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Reviewed by:
  • Street Justice: A History of Police Violence in New York City
  • Allen Steinberg
Street Justice: A History of Police Violence in New York City. By Marilynn S. Johnson ( Boston: Beacon Press, 2003. 365 pp. $19).

One of the fundamental features of the modern state is its monopoly of legitimate violence in society. At home, this monopoly is ordinarily exercised by [End Page 230] the criminal justice system, making police violence a basic part of government. Bizarre then is the nearly complete neglect of this subject by historians, and it is made all the more so when one learns in Marilynn S. Johnson's Street Justice that abusive policemen have almost always been on the minds of the people of a place as important as New York. Fortunately, Johnson's comprehensive history of police violence in the United States' largest city begins to repair this breach between the American people and their historians.

Johnson tells a grim story of brutality and bigotry, protest and reaction, opportunism and, occasionally, grudging reform. Though we are never meant to forget the constancy of routine violence in the countless day-to-day encounters between policemen and the policed, the book's narrative is driven by prominent controversies, infamous events and social movements. Beginning with the outrage over clubbing that helped provoke a major political scandal in the late nineteenth century, Johnson takes us through the corruption-saturated era when the police were little more than Tammany Hall's security and collection agency, the race and religion-influenced police riots of the early twentieth century, the tough cop admiring police reformers of the Progressive era, the third degree and other forms of torture employed by the police to combat the Prohibition and depression induced "crime wave" of the twenties and thirties, conflict between the police and leftists before World War II, and then with civil rights and antiwar activists afterwards. She examines the fitful efforts of New Yorkers to establish a measure of effective civilian oversight of the police during the late twentieth century and ends with the pro-police reaction of the Giuliani years, when several particularly outrageous incidents of police brutality led to the latest round of limited reform.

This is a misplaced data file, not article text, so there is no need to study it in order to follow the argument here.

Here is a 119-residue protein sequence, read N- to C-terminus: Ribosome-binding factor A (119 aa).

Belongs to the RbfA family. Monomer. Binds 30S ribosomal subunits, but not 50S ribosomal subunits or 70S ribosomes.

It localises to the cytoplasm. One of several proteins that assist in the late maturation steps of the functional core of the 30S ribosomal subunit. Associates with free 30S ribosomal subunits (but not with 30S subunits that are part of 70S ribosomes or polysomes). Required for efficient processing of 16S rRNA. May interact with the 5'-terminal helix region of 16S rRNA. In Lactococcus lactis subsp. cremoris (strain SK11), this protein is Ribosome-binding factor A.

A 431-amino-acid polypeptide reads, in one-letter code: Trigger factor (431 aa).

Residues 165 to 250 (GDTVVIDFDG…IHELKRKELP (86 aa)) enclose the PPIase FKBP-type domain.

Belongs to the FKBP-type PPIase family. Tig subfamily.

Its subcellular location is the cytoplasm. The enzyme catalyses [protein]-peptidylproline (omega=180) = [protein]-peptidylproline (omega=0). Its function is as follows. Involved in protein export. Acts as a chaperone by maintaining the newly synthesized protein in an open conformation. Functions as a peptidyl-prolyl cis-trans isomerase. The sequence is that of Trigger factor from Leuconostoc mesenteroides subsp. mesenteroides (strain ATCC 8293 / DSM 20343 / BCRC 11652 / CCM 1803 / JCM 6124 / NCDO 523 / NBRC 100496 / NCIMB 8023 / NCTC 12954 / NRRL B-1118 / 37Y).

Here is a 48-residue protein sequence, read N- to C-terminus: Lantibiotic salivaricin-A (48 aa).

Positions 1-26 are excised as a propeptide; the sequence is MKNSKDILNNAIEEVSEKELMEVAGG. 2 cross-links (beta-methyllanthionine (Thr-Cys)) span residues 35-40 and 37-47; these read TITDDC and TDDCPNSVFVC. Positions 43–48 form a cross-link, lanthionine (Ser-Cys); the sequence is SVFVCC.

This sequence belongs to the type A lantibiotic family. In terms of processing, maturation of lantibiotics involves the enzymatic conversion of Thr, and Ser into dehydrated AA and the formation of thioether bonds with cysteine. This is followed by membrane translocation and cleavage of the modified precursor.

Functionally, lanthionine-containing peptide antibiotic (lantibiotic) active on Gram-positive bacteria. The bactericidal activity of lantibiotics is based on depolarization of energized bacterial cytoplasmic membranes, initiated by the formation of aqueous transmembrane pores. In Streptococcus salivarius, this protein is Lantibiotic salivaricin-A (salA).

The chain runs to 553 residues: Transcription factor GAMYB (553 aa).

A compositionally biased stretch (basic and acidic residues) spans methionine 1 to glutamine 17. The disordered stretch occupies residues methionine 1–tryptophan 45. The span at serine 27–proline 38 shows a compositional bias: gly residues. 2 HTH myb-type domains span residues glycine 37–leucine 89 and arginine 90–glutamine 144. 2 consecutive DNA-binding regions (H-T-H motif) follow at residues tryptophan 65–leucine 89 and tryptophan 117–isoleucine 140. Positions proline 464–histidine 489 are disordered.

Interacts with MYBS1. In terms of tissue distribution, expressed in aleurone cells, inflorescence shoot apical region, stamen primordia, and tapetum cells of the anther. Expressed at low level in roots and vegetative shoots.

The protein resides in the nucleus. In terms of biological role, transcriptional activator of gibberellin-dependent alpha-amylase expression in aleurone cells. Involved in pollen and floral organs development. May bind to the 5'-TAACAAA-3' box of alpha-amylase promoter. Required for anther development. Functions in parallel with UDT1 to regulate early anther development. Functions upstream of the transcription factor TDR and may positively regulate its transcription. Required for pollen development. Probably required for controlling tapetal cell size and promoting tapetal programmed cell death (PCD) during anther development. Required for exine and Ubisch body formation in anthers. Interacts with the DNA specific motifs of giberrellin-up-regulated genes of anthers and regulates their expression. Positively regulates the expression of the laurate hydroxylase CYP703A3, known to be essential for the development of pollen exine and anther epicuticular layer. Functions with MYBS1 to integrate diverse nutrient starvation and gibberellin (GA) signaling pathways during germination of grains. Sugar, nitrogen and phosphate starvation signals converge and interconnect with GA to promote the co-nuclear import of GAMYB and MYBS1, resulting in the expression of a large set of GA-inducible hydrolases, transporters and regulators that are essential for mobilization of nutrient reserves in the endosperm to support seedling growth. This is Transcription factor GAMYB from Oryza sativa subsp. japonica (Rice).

Throughout this detailed and action-packed book Johnson advances several main points. One is the consistency of police brutality and its main targets—members of racial and ethnic minorities and the working class. Another is the frequent tie between brutality and corruption, and a third is that the history of popular resistance to police violence is one of "cycle(s) of scandal and reform" (p.304). This is a story that stresses continuity over change. Johnson sticks close to her sources, and as they become more weighted towards the social movements that clashed with the police and made police brutality a cause celebre in the twentieth century, the book becomes more about those movements and their modest achievements, and less about either the police or their brutality.

Street Justice is a dense, sometimes breathless narrative, and this is good as far as it goes. But the author's thematic restraint and reluctance to face squarely the major vexing issues about police authority also make it a missed opportunity. There are two main problems. First, because Johnson sticks so close to her sources, which are mostly generated by critics and victims of police violence, and because she clearly sympathizes with the victims, she tends to adopt their point of view, which is that police brutality is not just bad, but an aberration—unnecessary deviance that should and can be eliminated. This is a fine perspective for an activist, but for a scholar it begs the big question. Police violence isn't aberrational, it's essential. Johnson laments the "persistent belief that effective law enforcement requires tough, ruthless tactics" (p.304). But the problem isn't this belief, it is the truth that lies within it, the same truth that lies within covert [End Page 231] surveillance, profiling and other anti-democratic law enforcement tactics that raise profound and intractable Constitutional questions. The essential tyrannical nature of police authority is the reason we need Constitutional protections in the first place. Instead of engaging this central...

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Additional Information

ISSN
1527-1897
Print ISSN
0022-4529
Pages
pp. 230-233
Launched on MUSE
2007-10-09
Open Access
No
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